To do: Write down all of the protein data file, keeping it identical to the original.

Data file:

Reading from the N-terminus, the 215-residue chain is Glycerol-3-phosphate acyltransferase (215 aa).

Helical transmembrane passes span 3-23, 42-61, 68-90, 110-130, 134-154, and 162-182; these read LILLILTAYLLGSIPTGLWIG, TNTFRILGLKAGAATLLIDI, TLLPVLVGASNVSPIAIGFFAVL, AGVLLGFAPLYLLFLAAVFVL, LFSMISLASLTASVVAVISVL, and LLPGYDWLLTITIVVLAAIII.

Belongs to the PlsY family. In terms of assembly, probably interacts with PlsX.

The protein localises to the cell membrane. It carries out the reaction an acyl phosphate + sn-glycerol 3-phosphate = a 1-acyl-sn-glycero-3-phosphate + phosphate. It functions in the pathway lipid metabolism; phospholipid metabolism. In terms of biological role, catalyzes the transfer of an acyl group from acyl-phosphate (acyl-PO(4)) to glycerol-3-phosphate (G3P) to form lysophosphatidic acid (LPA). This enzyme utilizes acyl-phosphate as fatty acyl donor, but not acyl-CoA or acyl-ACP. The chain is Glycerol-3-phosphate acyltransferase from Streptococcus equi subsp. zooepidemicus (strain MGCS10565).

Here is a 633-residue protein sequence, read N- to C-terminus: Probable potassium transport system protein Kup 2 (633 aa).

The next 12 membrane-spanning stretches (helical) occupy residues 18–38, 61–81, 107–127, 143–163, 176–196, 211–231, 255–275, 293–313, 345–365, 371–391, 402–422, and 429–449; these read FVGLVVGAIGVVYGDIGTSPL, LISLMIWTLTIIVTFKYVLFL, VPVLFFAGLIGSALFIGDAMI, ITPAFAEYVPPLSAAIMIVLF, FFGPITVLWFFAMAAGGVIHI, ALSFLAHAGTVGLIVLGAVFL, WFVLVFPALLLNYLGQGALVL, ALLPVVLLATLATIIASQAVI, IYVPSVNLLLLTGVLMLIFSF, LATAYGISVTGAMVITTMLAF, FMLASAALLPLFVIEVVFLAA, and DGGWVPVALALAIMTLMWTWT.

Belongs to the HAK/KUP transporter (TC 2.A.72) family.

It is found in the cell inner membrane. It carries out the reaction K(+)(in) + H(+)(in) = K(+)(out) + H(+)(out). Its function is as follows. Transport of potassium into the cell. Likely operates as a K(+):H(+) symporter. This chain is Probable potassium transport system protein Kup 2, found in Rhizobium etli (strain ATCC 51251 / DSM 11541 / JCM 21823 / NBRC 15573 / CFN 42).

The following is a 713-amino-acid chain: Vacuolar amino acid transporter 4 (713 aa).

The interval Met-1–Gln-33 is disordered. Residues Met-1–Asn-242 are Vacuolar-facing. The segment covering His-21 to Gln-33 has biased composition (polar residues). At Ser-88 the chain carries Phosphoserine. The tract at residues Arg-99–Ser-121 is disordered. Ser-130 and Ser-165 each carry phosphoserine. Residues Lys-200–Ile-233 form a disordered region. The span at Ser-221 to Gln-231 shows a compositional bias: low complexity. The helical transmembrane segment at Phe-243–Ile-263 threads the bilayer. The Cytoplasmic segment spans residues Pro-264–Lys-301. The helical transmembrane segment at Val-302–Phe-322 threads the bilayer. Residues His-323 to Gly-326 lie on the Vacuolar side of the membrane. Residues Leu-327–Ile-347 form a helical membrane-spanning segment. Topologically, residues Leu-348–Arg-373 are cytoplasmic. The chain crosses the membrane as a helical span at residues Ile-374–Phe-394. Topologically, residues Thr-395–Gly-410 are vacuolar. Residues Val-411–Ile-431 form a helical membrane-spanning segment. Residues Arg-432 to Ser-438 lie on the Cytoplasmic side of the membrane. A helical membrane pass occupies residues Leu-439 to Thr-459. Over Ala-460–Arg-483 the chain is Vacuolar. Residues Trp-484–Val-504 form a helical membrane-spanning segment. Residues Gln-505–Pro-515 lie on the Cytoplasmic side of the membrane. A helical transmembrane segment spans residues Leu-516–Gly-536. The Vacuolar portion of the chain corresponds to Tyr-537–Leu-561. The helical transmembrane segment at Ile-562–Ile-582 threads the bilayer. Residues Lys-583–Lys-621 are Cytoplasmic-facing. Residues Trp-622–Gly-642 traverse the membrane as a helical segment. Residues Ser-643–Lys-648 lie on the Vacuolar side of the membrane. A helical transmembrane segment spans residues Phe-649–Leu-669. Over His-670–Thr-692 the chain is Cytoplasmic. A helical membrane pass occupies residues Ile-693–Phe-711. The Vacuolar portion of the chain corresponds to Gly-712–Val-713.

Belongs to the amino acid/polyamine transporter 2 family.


Reading from the N-terminus, the 215-residue chain is Glycerol-3-phosphate acyltransferase (215 aa).

Helical transmembrane passes span 3-23, 42-61, 68-90, 110-130, 134-154, and 162-182; these read LILLILTAYLLGSIPTGLWIG, TNTFRILGLKAGAATLLIDI, TLLPVLVGASNVSPIAIGFFAVL, AGVLLGFAPLYLLFLAAVFVL, LFSMISLASLTASVVAVISVL, and LLPGYDWLLTITIVVLAAIII.

Belongs to the PlsY family. In terms of assembly, probably interacts with PlsX.

The protein localises to the cell membrane. It carries out the reaction an acyl phosphate + sn-glycerol 3-phosphate = a 1-acyl-sn-glycero-3-phosphate + phosphate. It functions in the pathway lipid metabolism; phospholipid metabolism. In terms of biological role, catalyzes the transfer of an acyl group from acyl-phosphate (acyl-PO(4)) to glycerol-3-phosphate (G3P) to form lysophosphatidic acid (LPA). This enzyme utilizes acyl-phosphate as fatty acyl donor, but not acyl-CoA or acyl-ACP. The chain is Glycerol-3-phosphate acyltransferase from Streptococcus equi subsp. zooepidemicus (strain MGCS10565).

Here is a 633-residue protein sequence, read N- to C-terminus: Probable potassium transport system protein Kup 2 (633 aa).

The next 12 membrane-spanning stretches (helical) occupy residues 18–38, 61–81, 107–127, 143–163, 176–196, 211–231, 255–275, 293–313, 345–365, 371–391, 402–422, and 429–449; these read FVGLVVGAIGVVYGDIGTSPL, LISLMIWTLTIIVTFKYVLFL, VPVLFFAGLIGSALFIGDAMI, ITPAFAEYVPPLSAAIMIVLF, FFGPITVLWFFAMAAGGVIHI, ALSFLAHAGTVGLIVLGAVFL, WFVLVFPALLLNYLGQGALVL, ALLPVVLLATLATIIASQAVI, IYVPSVNLLLLTGVLMLIFSF, LATAYGISVTGAMVITTMLAF, FMLASAALLPLFVIEVVFLAA, and DGGWVPVALALAIMTLMWTWT.

Belongs to the HAK/KUP transporter (TC 2.A.72) family.

It is found in the cell inner membrane. It carries out the reaction K(+)(in) + H(+)(in) = K(+)(out) + H(+)(out). Its function is as follows. Transport of potassium into the cell. Likely operates as a K(+):H(+) symporter. This chain is Probable potassium transport system protein Kup 2, found in Rhizobium etli (strain ATCC 51251 / DSM 11541 / JCM 21823 / NBRC 15573 / CFN 42).

The following is a 713-amino-acid chain: Vacuolar amino acid transporter 4 (713 aa).

The interval Met-1–Gln-33 is disordered. Residues Met-1–Asn-242 are Vacuolar-facing. The segment covering His-21 to Gln-33 has biased composition (polar residues). At Ser-88 the chain carries Phosphoserine. The tract at residues Arg-99–Ser-121 is disordered. Ser-130 and Ser-165 each carry phosphoserine. Residues Lys-200–Ile-233 form a disordered region. The span at Ser-221 to Gln-231 shows a compositional bias: low complexity. The helical transmembrane segment at Phe-243–Ile-263 threads the bilayer. The Cytoplasmic segment spans residues Pro-264–Lys-301. The helical transmembrane segment at Val-302–Phe-322 threads the bilayer. Residues His-323 to Gly-326 lie on the Vacuolar side of the membrane. Residues Leu-327–Ile-347 form a helical membrane-spanning segment. Topologically, residues Leu-348–Arg-373 are cytoplasmic. The chain crosses the membrane as a helical span at residues Ile-374–Phe-394. Topologically, residues Thr-395–Gly-410 are vacuolar. Residues Val-411–Ile-431 form a helical membrane-spanning segment. Residues Arg-432 to Ser-438 lie on the Cytoplasmic side of the membrane. A helical membrane pass occupies residues Leu-439 to Thr-459. Over Ala-460–Arg-483 the chain is Vacuolar. Residues Trp-484–Val-504 form a helical membrane-spanning segment. Residues Gln-505–Pro-515 lie on the Cytoplasmic side of the membrane. A helical transmembrane segment spans residues Leu-516–Gly-536. The Vacuolar portion of the chain corresponds to Tyr-537–Leu-561. The helical transmembrane segment at Ile-562–Ile-582 threads the bilayer. Residues Lys-583–Lys-621 are Cytoplasmic-facing. Residues Trp-622–Gly-642 traverse the membrane as a helical segment. Residues Ser-643–Lys-648 lie on the Vacuolar side of the membrane. A helical transmembrane segment spans residues Phe-649–Leu-669. Over His-670–Thr-692 the chain is Cytoplasmic. A helical membrane pass occupies residues Ile-693–Phe-711. The Vacuolar portion of the chain corresponds to Gly-712–Val-713.

Belongs to the amino acid/polyamine transporter 2 family.